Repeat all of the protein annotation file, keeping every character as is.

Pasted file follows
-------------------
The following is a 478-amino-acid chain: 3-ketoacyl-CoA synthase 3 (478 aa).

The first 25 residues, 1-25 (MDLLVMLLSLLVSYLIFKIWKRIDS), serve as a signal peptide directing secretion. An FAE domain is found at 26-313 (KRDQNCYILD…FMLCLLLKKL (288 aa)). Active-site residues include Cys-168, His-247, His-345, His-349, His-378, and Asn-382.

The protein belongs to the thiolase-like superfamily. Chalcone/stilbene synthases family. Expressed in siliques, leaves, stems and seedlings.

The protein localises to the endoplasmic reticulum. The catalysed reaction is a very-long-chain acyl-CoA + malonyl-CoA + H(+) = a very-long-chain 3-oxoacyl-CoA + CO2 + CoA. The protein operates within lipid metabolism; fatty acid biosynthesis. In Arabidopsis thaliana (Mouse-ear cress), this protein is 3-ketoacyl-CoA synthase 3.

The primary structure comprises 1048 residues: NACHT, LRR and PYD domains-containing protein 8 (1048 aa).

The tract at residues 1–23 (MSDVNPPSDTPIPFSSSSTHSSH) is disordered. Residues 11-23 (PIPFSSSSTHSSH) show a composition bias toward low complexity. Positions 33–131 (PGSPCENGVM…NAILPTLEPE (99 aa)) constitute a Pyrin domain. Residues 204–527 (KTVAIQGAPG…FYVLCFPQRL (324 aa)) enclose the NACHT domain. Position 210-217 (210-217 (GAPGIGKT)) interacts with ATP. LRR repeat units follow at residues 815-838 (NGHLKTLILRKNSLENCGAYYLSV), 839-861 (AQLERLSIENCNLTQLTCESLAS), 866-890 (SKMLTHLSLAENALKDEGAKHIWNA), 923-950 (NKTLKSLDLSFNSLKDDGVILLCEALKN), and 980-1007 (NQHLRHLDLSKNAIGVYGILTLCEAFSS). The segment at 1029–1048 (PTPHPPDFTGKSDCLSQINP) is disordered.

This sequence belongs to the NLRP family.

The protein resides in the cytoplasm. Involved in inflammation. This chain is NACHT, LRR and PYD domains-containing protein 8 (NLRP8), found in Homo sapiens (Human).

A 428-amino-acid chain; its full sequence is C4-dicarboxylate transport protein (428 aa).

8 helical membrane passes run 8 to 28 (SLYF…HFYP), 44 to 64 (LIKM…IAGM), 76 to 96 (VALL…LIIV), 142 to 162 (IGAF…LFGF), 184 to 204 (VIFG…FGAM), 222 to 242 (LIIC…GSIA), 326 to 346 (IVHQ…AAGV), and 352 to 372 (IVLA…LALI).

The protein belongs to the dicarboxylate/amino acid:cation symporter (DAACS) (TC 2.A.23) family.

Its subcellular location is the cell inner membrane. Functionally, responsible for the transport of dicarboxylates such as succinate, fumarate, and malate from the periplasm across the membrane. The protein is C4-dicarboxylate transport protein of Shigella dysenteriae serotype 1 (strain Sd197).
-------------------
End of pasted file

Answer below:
The following is a 478-amino-acid chain: 3-ketoacyl-CoA synthase 3 (478 aa).

The first 25 residues, 1-25 (MDLLVMLLSLLVSYLIFKIWKRIDS), serve as a signal peptide directing secretion. An FAE domain is found at 26-313 (KRDQNCYILD…FMLCLLLKKL (288 aa)). Active-site residues include Cys-168, His-247, His-345, His-349, His-378, and Asn-382.

The protein belongs to the thiolase-like superfamily. Chalcone/stilbene synthases family. Expressed in siliques, leaves, stems and seedlings.

The protein localises to the endoplasmic reticulum. The catalysed reaction is a very-long-chain acyl-CoA + malonyl-CoA + H(+) = a very-long-chain 3-oxoacyl-CoA + CO2 + CoA. The protein operates within lipid metabolism; fatty acid biosynthesis. In Arabidopsis thaliana (Mouse-ear cress), this protein is 3-ketoacyl-CoA synthase 3.

The primary structure comprises 1048 residues: NACHT, LRR and PYD domains-containing protein 8 (1048 aa).

The tract at residues 1–23 (MSDVNPPSDTPIPFSSSSTHSSH) is disordered. Residues 11-23 (PIPFSSSSTHSSH) show a composition bias toward low complexity. Positions 33–131 (PGSPCENGVM…NAILPTLEPE (99 aa)) constitute a Pyrin domain. Residues 204–527 (KTVAIQGAPG…FYVLCFPQRL (324 aa)) enclose the NACHT domain. Position 210-217 (210-217 (GAPGIGKT)) interacts with ATP. LRR repeat units follow at residues 815-838 (NGHLKTLILRKNSLENCGAYYLSV), 839-861 (AQLERLSIENCNLTQLTCESLAS), 866-890 (SKMLTHLSLAENALKDEGAKHIWNA), 923-950 (NKTLKSLDLSFNSLKDDGVILLCEALKN), and 980-1007 (NQHLRHLDLSKNAIGVYGILTLCEAFSS). The segment at 1029–1048 (PTPHPPDFTGKSDCLSQINP) is disordered.

This sequence belongs to the NLRP family.

The protein resides in the cytoplasm. Involved in inflammation. This chain is NACHT, LRR and PYD domains-containing protein 8 (NLRP8), found in Homo sapiens (Human).

A 428-amino-acid chain; its full sequence is C4-dicarboxylate transport protein (428 aa).

8 helical membrane passes run 8 to 28 (SLYF…HFYP), 44 to 64 (LIKM…IAGM), 76 to 96 (VALL…LIIV), 142 to 162 (IGAF…LFGF), 184 to 204 (VIFG…FGAM), 222 to 242 (LIIC…GSIA), 326 to 346 (IVHQ…AAGV), and 352 to 372 (IVLA…LALI).

The protein belongs to the dicarboxylate/amino acid:cation symporter (DAACS) (TC 2.A.23) family.

Its subcellular location is the cell inner membrane. Functionally, responsible for the transport of dicarboxylates such as succinate, fumarate, and malate from the periplasm across the membrane. The protein is C4-dicarboxylate transport protein of Shigella dysenteriae serotype 1 (strain Sd197).